Dry eyes are becoming increasingly common, with estimates suggesting that around 33 million adults in America suffer from the condition. For many people, the symptoms caused by dry eyes are only temporary and resolve themselves fairly easily. However, for others, they become a constant and chronic part of their day, interfering in their lives.
Dry eye disease may sound like a simple problem. However, it is actually a fairly complex disease that has a wide range of symptoms, causes and treatment options. Finding the best way to manage dry eye disease and relieve your symptoms isn’t necessarily as straightforward as you might think.
Our eyes need tear film to function properly. They lubricate the surface so that we can move our eyes around comfortably and easily and smooth the surface so that light is refracted correctly, enabling us to see clearly. Tears also contain components that heal damage to the surface of the eye.
Contrary to popular belief, the tear film isn’t simply water. Our tears are actually composed of three layers and it is essential that each element of the body responsible for producing each layer is working correctly. If it isn’t, the composition of the tear film will be unbalanced and will not lubricate the eyes properly.
When dry eye occurs, it is usually caused by one of two things. Either the tear film production system isn’t producing enough tears, or the tears that are present aren’t sufficiently lubricating the eyes. There can be many reasons why this occurs. Some of the most common causes of dry eyes include:
The natural aging process, particularly when women enter menopause
Side effects of taking certain medications such as antihistamines and antidepressants
Suffering from a disease that affects your ability to make tears, for example, rheumatoid arthritis, collagen vascular disease, and Sjogren’s syndrome
Problems with your eyelids that prevent them from closing as they should naturally
There are numerous symptoms of dry eye and the severity with which you experience them varying depending on the extent of your condition. They include:
Eyes that feel dry and stiff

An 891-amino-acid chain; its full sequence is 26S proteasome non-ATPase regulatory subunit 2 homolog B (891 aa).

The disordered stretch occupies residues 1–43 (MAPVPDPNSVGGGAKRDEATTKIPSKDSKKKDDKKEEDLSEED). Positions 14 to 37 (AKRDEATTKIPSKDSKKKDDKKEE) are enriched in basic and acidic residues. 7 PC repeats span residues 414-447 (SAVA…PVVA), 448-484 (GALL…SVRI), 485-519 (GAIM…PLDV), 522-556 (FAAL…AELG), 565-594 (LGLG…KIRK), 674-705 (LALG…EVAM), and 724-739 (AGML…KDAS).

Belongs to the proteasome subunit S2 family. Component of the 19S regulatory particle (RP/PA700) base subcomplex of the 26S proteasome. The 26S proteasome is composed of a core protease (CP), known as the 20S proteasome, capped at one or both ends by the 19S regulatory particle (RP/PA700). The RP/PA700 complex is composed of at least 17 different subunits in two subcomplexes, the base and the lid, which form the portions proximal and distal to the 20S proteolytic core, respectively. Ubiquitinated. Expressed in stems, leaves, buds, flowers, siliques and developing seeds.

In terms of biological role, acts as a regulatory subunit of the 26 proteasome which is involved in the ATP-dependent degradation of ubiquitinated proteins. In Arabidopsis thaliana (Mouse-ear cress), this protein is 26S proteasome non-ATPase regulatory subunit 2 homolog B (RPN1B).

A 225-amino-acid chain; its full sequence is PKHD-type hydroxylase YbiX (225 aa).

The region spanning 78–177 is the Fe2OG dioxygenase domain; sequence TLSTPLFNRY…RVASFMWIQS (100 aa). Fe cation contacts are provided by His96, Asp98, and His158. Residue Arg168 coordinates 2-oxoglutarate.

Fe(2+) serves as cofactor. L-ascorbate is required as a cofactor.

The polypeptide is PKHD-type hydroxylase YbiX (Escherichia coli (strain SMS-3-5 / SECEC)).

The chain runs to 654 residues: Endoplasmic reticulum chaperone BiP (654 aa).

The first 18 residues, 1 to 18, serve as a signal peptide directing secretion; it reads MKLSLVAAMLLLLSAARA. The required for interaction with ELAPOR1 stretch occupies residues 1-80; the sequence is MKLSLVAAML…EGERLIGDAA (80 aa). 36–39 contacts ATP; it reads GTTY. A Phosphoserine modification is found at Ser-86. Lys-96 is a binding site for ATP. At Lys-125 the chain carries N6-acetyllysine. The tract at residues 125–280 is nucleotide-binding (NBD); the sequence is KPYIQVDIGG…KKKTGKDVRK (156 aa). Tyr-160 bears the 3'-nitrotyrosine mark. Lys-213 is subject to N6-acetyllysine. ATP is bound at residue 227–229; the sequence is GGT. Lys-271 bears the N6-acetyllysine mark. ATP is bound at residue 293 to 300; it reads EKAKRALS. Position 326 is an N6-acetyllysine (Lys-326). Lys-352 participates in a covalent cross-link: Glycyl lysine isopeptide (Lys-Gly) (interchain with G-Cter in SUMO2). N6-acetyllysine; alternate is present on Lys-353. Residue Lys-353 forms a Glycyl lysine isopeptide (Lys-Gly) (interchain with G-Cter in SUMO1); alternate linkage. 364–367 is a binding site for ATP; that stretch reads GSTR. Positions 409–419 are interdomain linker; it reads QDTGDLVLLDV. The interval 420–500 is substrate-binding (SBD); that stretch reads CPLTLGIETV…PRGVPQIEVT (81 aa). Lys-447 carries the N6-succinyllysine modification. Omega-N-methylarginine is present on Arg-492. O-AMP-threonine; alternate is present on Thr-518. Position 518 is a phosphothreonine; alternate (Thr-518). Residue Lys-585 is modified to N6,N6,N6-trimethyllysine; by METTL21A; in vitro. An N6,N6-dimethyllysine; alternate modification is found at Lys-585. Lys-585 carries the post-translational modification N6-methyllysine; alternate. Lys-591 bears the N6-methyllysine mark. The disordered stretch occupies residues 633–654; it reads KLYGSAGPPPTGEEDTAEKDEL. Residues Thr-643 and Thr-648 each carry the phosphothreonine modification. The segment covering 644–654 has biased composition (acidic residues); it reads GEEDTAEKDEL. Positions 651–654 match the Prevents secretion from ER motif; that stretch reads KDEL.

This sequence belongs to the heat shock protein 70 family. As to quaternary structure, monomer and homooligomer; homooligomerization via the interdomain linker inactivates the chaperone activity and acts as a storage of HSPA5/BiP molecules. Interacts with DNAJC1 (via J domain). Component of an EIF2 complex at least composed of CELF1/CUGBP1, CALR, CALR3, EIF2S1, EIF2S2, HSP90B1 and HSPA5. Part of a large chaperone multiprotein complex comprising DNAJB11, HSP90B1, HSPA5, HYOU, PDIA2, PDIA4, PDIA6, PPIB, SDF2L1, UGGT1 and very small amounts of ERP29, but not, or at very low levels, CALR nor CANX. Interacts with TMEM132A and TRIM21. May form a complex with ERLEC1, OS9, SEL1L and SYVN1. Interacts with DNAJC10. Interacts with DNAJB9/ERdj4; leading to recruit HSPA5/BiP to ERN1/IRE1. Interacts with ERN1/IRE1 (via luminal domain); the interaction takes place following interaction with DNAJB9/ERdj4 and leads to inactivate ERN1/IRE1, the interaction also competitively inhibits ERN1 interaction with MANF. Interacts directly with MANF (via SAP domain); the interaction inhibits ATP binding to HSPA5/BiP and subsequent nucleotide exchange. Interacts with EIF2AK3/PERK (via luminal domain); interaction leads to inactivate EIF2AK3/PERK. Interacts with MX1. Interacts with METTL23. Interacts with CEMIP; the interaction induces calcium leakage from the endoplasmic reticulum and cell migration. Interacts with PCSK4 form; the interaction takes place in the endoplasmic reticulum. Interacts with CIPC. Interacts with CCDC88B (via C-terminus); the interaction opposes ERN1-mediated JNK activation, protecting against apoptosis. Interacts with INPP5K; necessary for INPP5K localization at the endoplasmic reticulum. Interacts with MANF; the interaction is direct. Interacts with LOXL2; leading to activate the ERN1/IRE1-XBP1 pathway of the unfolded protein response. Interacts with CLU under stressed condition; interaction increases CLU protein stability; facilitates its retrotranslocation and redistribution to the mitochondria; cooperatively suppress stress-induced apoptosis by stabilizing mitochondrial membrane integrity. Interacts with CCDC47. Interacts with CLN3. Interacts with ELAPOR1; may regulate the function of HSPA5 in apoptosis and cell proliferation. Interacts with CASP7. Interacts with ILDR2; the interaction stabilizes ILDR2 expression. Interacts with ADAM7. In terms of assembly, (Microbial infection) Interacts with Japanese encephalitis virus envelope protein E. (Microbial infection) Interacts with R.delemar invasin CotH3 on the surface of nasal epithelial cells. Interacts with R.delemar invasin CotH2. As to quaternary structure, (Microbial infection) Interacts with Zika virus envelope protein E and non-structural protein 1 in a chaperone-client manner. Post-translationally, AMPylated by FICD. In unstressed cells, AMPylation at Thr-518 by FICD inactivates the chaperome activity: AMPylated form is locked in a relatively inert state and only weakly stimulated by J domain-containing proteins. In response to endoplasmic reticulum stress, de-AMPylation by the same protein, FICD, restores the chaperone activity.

A gritty feeling or a sensation like there is something in your eye
Sensitivity to light
Watery eyes, which is called reflex tearing and occurs because the body recognizes the lack of moisture in your eyes and over-stimulates production, causing excess tear film to be produced. However, these tears are primarily made from water and don’t have the necessary ingredients to provide proper lubrication to keep the eyes healthy.
Wearing cosmetics is a daily thing for many people. They help to enhance our appearance by enabling us to make the most of our features. For lots of individuals, eye makeup is the key area that they focus on and there are lots of different cosmetics that can be used. These range from eyeshadows and mascaras, to eyeliners that you place directly onto the very edge of the eyelids themselves. Research has suggested that if particles from cosmetics spread into the eyes, and specifically into the tear film, they could make irritation and dry eyes worse. This is because eye makeup can thin out your tear film, making it evaporate much more quickly.
Fortunately, you can help minimize the risk that makeup poses, by following these tips.
Apply your makeup outside the lash line rather than inside it.
Do not apply mascara from the very root of the eyelashes. Instead, start about a third of the way out.
Try and limit mascara application to the upper eyelashes where possible.
Alternatively, use fake eyelashes and an eyelash curler! It looks just as effective.
If you use eye drops to help manage dry eye, put them in around 15-30 minutes before starting your eye makeup.
Try and choose eyeshadows without glitter as those that contain glitter has more particles that are more likely to flake into the eyes.
Be sure to remove your eye makeup before bed since this is the most likely time when it will spread onto the eyes themselves.
Use gentle eye makeup removers and use a clean cotton pad for each eye to prevent any cross-contamination of bacteria.
Keep your makeup applicators clean.
Dispose of your eye makeup and replace it with fresh, new products every 3-4 months.
For more information about the effects of makeup on dry eyes, or to schedule an appointment to discuss any symptoms of dry eye that you might be experiencing, please get in touch with our expert team at Grove Eye Care in Richmond, Midlothian VA.